Critical infrastructure operators need to take an integrated approach to improve monitoring, management and protection of smart grids.
A lack of
standards and increasingly aggressive attackers will pose some challenges to
electric utilities trying to monitor and secure smart grids, according to a
infrastructure operators are monitoring and managing automated systems and
grids that are becoming more complex, according to a report released Jan. 4 from
Pike Research. IT teams looking for more efficient ways to monitor, manage and
protect their infrastructure are relying on new technology and tools to
integrate security, compliance and change-management processes, the report
had built out their smart grids and supporting infrastructure over the years
without a coherent master plan, according to Pike analysts. Smart grids in the
report were defined as infrastructure, such as smart meters and specialized
systems operated and managed by electric utilities in order to be more
efficient. These environments tend to contain heterogeneous systems that often
can't communicate with each other and are difficult to manage. The exponential
growth of intelligent devices on the network further adds to the challenge,
according to the report.
it is rare that the entire automation system was developed based on a single
architecture or framework that identifies the applicable policies to protect,
monitor and manage the system," the analysts wrote.
Along with the
management challenges as a result of not knowing what components have been
deployed and monitoring incompatible systems, the systems are vulnerable to
cyber-attackers who systematically probe the control network to find a weak
spot, analysts said. While Stuxnet and Night Dragon had specific targets, most
cyber-attacks against control systems have been sweeping in nature, looking for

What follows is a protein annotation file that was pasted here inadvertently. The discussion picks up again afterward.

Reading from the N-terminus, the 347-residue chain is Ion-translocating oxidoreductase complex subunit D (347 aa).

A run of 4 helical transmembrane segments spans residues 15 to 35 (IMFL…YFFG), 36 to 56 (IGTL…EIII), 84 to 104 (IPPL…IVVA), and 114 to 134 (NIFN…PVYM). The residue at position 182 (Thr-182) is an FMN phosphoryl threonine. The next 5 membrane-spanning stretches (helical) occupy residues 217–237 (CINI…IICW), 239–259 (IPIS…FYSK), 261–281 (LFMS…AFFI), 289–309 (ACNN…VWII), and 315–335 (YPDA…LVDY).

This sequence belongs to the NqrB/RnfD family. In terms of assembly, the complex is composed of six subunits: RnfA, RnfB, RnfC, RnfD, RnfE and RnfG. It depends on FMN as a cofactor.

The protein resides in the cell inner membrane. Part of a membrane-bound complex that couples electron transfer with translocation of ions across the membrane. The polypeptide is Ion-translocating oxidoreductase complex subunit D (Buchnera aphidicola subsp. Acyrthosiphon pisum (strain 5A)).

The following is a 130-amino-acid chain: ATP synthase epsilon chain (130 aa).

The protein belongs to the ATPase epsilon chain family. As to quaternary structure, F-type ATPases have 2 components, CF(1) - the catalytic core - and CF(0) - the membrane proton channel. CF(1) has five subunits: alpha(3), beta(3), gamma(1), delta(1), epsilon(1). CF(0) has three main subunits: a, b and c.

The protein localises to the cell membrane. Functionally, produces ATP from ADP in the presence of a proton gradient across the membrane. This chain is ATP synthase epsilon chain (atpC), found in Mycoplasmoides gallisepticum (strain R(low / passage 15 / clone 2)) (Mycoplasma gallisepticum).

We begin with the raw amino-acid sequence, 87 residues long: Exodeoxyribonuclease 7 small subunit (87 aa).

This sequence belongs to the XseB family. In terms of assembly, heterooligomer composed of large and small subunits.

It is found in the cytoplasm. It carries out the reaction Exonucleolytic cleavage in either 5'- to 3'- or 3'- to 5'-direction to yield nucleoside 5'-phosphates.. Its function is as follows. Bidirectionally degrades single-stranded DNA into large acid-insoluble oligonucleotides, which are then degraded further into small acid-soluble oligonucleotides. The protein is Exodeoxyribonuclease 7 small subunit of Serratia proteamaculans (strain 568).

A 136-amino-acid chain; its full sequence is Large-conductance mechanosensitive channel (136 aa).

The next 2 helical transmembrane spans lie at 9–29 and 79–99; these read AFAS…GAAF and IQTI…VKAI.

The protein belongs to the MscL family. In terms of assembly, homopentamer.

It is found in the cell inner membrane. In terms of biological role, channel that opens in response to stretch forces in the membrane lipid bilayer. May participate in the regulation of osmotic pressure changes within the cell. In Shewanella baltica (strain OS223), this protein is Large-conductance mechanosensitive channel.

or exploiting a fault that may exist in many installations, according to the
control systems professionals are beginning to realize that there are overlaps
in the processes, data and technology being used by the security, compliance
and operations teams, which can be combined to simplify the environment and
improve efficiency, according to Bob Lockhart, a senior analyst at Pike
Research and principal author of the report.
are new tools that allow administrators to gain real-time visibility into their
industrial control systems, that is not enough security. This is because those
same products introduce new "operating systems, applications and hardware
that have vulnerabilities" into the environment, and can be attacked in
ways the original systems could not, the report found. Administrators need to
manage and secure these control systems the same way other IT systems are
managed on the enterprise network.
security requires an understanding of the data being transported through the
infrastructure," according to the report.
not the same thing as compliance, although compliance functions are often a
subset of security functions with reporting capabilities, analysts said.
the utility's geographic location and industry, there may be regulatory
requirements to comply with, such as Sarbanes-Oxley, Payment Card Industry data
security standards and North American Electric Reliability Corporation's
Critical Infrastructure Protection. Nearly all the regulations compel companies
to collect a large amount of data from each of the automation systems, which,
for example, requires utilities to invest in event-collection systems,
according to the report.